2019 is going to be a big year for 5G. Here in the UK we will see the first 5G networks rollout later in the year, and the new cellular connectivity standard will see widespread adoption beyond mobiles: in PCs, in industry, in IoT, and even as a viable alternative to fibre broadband in your home. 5G is touted as being a far faster, more responsive, and reliable a connection - compared to previous generations, and will offer greater capacity too.
With the new 5G standard set to be at the heart of many businesses and communications, security agencies and governments should be particularly choosy over the companies that are allowed to build this network. In the US, Australia and New Zealand, suspicion about Huawei's links to China's government has lead to the firm being blocked from taking part in tendering and building telecommunications networks. Those three countries are part of a 'Five Eyes' alliance with the UK and Canada, and we usually work closely in these kinds of telecommunications decisions. There are concerns that allowing Huawei to build parts of the UK's 5G network could "cause allies to doubt our ability to keep data secure and erode the trust essential to #FiveEyes co-operation".
Today the FT reports that "Theresa May and her senior ministers have approved the participation of Huawei in some non-core parts of Britain’s 5G data network". It is explained that the core infrastructure is where sensitive information such as billing and customer details are stored, and non-core elements include aerials, base stations, and transmission equipment. Apparently, data transferred through the non-core elements "cannot be compromised," says the FT report. Furthermore, the National Cyber Security Centre, part of GCHQ, previously suggested companies such as Huawei could be kept out of the sensitive parts of 5G networks and be closely watched via enhanced monitoring.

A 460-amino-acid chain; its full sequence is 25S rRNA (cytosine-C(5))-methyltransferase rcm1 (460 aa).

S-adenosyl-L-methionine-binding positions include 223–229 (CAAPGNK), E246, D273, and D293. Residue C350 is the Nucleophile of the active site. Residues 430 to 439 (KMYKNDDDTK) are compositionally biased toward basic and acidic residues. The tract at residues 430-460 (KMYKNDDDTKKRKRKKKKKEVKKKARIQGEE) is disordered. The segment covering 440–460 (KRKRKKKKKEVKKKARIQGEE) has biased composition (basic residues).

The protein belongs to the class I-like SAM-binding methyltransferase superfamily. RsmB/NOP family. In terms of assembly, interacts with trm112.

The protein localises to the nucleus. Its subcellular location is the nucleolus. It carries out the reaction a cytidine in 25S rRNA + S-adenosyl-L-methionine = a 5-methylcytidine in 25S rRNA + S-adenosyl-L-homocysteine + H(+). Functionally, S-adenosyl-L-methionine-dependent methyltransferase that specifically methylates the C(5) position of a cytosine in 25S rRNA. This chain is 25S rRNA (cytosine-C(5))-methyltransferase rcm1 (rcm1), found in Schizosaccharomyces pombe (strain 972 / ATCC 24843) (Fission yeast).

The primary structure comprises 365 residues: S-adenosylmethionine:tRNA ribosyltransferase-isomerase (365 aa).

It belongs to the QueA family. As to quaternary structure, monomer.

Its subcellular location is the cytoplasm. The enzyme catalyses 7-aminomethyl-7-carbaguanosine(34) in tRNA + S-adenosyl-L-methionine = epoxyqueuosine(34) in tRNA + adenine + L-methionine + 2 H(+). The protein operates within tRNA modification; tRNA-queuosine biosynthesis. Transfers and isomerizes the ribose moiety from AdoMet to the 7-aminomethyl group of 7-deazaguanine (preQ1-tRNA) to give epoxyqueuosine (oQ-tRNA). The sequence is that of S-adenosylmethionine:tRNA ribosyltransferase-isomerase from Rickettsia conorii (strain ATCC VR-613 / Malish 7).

Interestingly, Chancellor Philip Hammond is readying to travel to China to promote the UK participating in President Xi's Belt and Road Initiative. Many Asian, African and South American countries have signed up to the BRI previously and China has been accused of fuelling indebtedness and lacking transparency with regard to the costs of Chinese funded BRI projects. Others say that PM Theresa May has shrugged off warnings about Huawei 5G security issues as doing so will oil the wheels of any post-Brexit trade deals with China.